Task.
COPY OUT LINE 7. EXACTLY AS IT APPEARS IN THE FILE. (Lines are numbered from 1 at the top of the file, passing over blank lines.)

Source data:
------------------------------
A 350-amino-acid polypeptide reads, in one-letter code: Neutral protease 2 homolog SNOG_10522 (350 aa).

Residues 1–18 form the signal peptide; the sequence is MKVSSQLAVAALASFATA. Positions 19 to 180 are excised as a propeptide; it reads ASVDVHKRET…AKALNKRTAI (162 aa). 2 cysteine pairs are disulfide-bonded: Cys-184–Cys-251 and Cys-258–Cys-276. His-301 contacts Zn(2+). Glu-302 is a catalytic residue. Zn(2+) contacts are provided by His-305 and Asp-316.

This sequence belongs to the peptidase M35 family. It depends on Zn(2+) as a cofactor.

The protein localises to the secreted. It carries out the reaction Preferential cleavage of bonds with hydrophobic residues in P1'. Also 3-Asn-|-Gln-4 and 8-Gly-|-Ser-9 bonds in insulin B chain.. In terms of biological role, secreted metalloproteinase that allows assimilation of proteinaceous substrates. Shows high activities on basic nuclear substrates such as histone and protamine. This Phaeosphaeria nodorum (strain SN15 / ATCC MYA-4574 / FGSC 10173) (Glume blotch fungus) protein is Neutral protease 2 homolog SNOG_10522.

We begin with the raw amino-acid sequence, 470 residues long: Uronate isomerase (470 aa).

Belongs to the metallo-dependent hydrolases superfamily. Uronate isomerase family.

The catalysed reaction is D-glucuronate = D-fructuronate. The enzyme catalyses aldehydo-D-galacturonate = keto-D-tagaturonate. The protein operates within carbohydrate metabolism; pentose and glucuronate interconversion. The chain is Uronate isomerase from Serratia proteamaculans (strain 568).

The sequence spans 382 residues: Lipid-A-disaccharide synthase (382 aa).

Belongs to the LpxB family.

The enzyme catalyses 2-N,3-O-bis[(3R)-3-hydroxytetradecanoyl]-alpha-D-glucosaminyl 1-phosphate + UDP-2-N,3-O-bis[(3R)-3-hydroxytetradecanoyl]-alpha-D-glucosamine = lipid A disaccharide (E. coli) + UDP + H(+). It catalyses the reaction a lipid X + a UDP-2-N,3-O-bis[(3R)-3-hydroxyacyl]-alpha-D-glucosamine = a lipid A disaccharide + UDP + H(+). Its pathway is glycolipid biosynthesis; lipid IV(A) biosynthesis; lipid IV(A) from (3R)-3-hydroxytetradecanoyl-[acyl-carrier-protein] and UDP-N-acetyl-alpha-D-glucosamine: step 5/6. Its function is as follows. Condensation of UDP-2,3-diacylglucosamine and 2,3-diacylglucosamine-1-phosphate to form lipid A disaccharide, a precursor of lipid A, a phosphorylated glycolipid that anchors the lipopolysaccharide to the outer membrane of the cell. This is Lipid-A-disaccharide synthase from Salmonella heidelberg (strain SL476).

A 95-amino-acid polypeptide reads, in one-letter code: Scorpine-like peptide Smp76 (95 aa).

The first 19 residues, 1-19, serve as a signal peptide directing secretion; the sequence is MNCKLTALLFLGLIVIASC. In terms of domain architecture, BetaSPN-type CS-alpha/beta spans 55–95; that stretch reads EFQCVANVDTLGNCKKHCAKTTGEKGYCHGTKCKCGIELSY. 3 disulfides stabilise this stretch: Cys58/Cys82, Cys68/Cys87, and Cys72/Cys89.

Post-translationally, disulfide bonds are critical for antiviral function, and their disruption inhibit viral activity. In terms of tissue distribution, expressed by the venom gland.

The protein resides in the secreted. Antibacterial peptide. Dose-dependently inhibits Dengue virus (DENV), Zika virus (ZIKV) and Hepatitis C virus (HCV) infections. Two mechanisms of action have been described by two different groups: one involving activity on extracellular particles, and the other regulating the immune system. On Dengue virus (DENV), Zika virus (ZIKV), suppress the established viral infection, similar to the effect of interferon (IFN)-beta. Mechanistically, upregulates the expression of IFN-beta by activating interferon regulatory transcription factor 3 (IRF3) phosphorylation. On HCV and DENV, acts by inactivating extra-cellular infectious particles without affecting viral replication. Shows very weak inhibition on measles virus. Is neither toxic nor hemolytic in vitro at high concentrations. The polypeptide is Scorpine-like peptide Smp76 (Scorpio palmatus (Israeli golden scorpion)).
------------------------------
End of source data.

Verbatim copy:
The catalysed reaction is D-glucuronate = D-fructuronate. The enzyme catalyses aldehydo-D-galacturonate = keto-D-tagaturonate. The protein operates within carbohydrate metabolism; pentose and glucuronate interconversion. The chain is Uronate isomerase from Serratia proteamaculans (strain 568).